I ended up taking her to the office with me. I had to teach some classes later that day, and I had to take her to the first one. She was still a baby, and I hoped she would just sleep in her car seat while I lectured, but there was no such luck. She sat on my knee and imitated the sound of my teaching voice with increasing volume. The students loved it.
For my second class (where having her there would have been really disruptive to the day’s plan), a friend of mine drove over an hour to come sit with her.
It was an incredibly stressful day, but I was lucky to have amazing friends and an understanding work environment.
Do you have any balance role models? Anything you try to avoid because it wouldn't work for you?
There are a few women in my graduate program who I greatly admire. They manage to balance motherhood and scholarship with grace and poise, while I always feel like I’ve just stumbled into the room backwards with mashed food in my hair and bags under my eyes. They assure me that their put-togetherness is all just smoke and mirrors, so the lesson I take from them is to just keep faking it and eventually the act will become the reality.
All of my balancing role models have demonstrated the importance of having a strong support system, usually in their partners. I could absolutely not live the life I live without my husband. He is my partner in every sense of the word. We share our responsibilities equally and make all of our decisions together.
Because of that, the one thing that wouldn’t work for me (that I know works for other people) is a split shift where someone is always home with the kids but the partners work different shifts. I need that time every day to see my husband and talk to him about the mundane and the philosophical. It’s where we get the practical plans of our week nailed down, but it’s also where I feel the most loved and remember why all of this work is worth it.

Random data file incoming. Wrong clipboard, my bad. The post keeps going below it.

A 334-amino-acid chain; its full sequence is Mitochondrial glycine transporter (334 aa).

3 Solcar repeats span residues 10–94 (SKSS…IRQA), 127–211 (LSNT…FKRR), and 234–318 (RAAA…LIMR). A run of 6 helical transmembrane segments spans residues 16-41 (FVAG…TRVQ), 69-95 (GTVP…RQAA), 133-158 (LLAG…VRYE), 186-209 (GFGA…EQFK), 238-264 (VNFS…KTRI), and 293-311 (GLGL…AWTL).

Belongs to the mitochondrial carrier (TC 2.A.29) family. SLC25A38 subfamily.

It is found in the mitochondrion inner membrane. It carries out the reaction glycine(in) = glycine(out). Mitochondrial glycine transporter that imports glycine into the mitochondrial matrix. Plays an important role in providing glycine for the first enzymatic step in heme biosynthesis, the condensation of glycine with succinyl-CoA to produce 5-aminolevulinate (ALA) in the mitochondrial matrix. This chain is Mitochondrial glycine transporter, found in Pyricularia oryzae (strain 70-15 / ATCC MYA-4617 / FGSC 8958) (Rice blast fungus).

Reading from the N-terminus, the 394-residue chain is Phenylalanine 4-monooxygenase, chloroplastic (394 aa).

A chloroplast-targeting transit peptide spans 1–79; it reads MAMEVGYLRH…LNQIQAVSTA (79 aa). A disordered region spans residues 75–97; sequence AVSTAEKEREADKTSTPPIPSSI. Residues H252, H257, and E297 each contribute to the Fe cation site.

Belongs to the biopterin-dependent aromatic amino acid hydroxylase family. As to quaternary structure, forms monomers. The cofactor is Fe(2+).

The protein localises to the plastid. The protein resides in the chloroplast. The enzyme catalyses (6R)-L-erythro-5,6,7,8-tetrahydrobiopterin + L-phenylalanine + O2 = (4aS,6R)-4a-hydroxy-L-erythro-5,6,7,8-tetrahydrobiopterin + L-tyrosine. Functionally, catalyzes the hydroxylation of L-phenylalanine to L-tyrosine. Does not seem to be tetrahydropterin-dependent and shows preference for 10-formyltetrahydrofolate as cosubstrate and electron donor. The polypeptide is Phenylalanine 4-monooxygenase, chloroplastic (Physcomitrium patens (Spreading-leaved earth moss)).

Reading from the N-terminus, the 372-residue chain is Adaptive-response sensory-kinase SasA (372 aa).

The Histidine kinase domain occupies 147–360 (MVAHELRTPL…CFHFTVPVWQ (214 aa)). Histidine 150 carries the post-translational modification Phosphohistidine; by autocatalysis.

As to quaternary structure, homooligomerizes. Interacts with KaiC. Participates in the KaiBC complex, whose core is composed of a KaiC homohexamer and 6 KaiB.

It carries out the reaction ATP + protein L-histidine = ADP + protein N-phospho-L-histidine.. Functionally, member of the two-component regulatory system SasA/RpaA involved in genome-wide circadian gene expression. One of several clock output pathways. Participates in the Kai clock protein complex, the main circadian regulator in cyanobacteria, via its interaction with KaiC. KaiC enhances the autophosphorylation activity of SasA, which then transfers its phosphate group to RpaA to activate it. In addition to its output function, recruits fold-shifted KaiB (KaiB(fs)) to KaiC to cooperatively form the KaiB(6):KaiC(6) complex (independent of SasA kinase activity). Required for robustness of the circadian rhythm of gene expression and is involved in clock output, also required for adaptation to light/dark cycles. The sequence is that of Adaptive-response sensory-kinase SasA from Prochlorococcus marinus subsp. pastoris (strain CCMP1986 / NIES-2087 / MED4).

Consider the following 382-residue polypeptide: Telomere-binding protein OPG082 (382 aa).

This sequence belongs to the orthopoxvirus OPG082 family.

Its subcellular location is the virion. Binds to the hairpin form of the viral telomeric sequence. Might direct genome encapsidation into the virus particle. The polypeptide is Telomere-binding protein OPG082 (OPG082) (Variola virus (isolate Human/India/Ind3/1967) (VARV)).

Think back to your 18th birthday. How is your life different from how you expected it to be then?
At 18, the only thing I could think about was getting out of my hometown. I thought I was going to go to school and study biology. I switched to English after my first semester at college. I never would have imagined that I would become an urbanite, and I (being the first in my family to even go to college) had no idea that graduate school was in my future. I didn’t label myself as a feminist at that age (though the principles were already rooted in my mind), and I definitely didn’t know that I would be meeting my husband two months later. (I turned 18 in June and met my husband on the first day of college).
I don’t know that the 18-year-old me would be shocked by any of these developments, though. I knew even then that I wanted my life to change radically from where it was, and I was pretty optimistic and open about how those changes might take place. I couldn’t have predicted it would look like this, but I think that my teenage self would be happy with the results.
Relate to what Michelle is saying? Leave her some love in the comments. Read other posts from The Having It All Project here. Want to participate? Send me an email at firstname.lastname@example.org.